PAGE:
The return of the pandemic overlapped with the growing conflict within the coalition between the Likud and Benjamin Gantz’s Blue and White. In addition to the issue of the right to protest and the nation’s COVID-19 strategy, its strongest criticism is the failure of the government to pass the now overdue state budget. The coalition deal proposed a budget for 2020-2021, but in July Netanyahu called for a review of the arrangements and for preparation of separate annual budgets. The main reason for the dispute is the point in the coalition agreement between the Likud and Blue and White that states that after elections are held, the failure to approve a budget means Netanyahu remains prime minister. If passed, Gantz would take over the PM function based on the rotation plan in the agreement. Netanyahu’s retraction of the deal is a signal to Blue and White that he is ready to pursue the next election cycle to maintain his office. Eventually, the deadline for the budget was postponed to December, which prevented the elections from being called. The lack of a budget complicates an already difficult economic situation. In the first half of 2020, Israel’s economy contracted by 10.01%. Unemployment in November stood at 22%, including 627,000 people on unpaid leave. Since the beginning of the pandemic, the government has provided more than $29 billion through various aid programmes.
The poor assessment of the authorities’ actions strengthens mainly the right-wing opposition, whose leader is Naftali Bennett, the former defence and education minister and head of the Yamina party. Basing his message on the presentation of his own comprehensive strategy to fight the pandemic has allowed him to broaden his base of support, especially among the disappointed electorate of Likud. Surveys indicate that Yamina could gain from 5 to more than 20 seats. Yair Lapid’s centre alliance Yesh Atid-Telem also sees at least minimal gains. According to the polls, Netanyahu would still have the best chance to form a government, but maintaining the right-wing coalition would require an agreement with Bennett.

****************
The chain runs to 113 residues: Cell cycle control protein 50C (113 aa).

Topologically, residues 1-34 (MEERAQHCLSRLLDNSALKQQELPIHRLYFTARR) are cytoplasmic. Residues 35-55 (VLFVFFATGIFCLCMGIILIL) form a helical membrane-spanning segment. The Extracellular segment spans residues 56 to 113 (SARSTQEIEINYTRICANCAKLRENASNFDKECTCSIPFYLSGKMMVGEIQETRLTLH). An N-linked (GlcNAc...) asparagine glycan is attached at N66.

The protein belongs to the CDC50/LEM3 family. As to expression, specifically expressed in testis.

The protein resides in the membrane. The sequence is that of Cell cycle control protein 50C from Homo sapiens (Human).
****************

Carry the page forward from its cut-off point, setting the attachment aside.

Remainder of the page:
Israel is one state that has treated the lockdown as a key tool in fighting the second wave of the pandemic. The Israelis managed to avoid overloading their healthcare system and slow the scale of infections. However, the country’s experience shows that such a strategy must be accompanied by constant social mobilisation and a clear strategy for lifting the restrictions. Inconsistency in the authorities’ actions to counter COVID-19 has led to a loss of credibility with citizens, which reduces the effectiveness of the sanitary regime. At the same time, the government is under pressure to maintain the economy.
Disputes in Israel over the pandemic strategy have increased instability in the Likud and Blue and White coalition. The December deadline for the budget will be crucial for the government’s sustainability. If not met, it would mean the dissolution of the Knesset. For Netanyahu, election in that case would guarantee him retention of the PM’s office, but the campaign would be difficult because of the unpredictability of the pandemic, the poor state of the economy, and the lack of guarantees to maintain the right-wing coalition. Thus, an attempt to renegotiate the partnership agreement with Gantz is plausible, due to weakening of Blue and White in the polls and Gantz’s probably inability to build an alternative coalition within the current Knesset.
Likud and its coalition partners have lost the public support built up in the first phase of the pandemic. The attitude towards the second wave of COVID-19 has weakened the prime minister, especially since his decisions—including towards religious partners—are perceived as motivated by political interests. Netanyahu, whose corruption proceeding is scheduled for January, will likely compensate for the decline in popularity through foreign policy action. The main goal will be to prepare for the political changes after Joe Biden’s victory in the U.S. elections. The government will also strive to deepen normalisation with the Arab states and increase cooperation amid the pandemic with selected European partners, such as exchange of experiences (Austria, Czechia) or reactivation of tourism (Greece, Cyprus).